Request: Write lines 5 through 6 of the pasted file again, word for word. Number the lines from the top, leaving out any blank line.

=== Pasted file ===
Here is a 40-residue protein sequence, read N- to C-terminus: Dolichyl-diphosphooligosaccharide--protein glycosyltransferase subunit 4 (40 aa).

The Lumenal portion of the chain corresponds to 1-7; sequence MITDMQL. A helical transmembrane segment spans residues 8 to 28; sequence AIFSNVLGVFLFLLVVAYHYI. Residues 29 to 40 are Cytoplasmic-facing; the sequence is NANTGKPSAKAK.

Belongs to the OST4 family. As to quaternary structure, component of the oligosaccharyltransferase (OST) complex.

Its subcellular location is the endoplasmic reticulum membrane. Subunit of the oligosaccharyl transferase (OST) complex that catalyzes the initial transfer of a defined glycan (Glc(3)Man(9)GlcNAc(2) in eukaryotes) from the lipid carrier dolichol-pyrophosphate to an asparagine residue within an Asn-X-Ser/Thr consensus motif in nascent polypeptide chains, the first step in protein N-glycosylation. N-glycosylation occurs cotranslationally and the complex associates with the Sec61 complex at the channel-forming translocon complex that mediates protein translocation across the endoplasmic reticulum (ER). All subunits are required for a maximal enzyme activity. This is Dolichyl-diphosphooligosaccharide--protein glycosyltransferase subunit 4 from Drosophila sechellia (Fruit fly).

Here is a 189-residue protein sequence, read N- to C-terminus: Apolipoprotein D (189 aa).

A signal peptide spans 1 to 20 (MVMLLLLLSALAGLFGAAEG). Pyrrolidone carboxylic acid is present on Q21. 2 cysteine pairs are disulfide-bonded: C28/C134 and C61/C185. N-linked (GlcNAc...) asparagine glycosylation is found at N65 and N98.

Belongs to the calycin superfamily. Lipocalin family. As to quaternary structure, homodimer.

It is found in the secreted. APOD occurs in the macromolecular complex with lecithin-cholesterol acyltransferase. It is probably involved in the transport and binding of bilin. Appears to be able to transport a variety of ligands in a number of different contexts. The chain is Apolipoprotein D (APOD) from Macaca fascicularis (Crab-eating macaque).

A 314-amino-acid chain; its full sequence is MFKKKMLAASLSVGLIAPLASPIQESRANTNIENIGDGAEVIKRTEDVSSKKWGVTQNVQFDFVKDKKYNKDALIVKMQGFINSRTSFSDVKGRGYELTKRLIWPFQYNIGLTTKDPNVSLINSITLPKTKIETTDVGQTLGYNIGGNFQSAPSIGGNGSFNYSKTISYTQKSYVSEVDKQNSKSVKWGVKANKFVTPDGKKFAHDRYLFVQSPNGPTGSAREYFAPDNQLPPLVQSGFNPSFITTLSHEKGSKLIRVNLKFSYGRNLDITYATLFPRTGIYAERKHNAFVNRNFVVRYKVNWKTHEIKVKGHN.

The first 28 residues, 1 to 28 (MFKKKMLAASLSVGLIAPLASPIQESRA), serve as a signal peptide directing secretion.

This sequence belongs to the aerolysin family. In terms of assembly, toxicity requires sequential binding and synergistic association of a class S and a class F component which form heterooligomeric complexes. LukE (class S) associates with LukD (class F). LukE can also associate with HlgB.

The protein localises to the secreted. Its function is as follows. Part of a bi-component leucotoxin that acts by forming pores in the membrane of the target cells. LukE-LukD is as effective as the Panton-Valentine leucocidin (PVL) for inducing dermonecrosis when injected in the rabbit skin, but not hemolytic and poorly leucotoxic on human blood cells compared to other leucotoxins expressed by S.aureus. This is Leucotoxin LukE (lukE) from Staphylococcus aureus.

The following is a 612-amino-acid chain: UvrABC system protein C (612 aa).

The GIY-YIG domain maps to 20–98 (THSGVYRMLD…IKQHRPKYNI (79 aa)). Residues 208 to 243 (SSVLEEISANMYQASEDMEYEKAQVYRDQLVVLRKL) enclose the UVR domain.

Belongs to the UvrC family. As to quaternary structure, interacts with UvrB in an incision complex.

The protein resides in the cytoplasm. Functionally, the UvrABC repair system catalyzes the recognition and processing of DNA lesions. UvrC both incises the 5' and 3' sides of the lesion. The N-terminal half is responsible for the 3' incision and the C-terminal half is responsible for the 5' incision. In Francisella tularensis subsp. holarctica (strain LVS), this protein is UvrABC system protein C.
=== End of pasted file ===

Here is a 189-residue protein sequence, read N- to C-terminus: Apolipoprotein D (189 aa).

A signal peptide spans 1 to 20 (MVMLLLLLSALAGLFGAAEG). Pyrrolidone carboxylic acid is present on Q21. 2 cysteine pairs are disulfide-bonded: C28/C134 and C61/C185. N-linked (GlcNAc...) asparagine glycosylation is found at N65 and N98.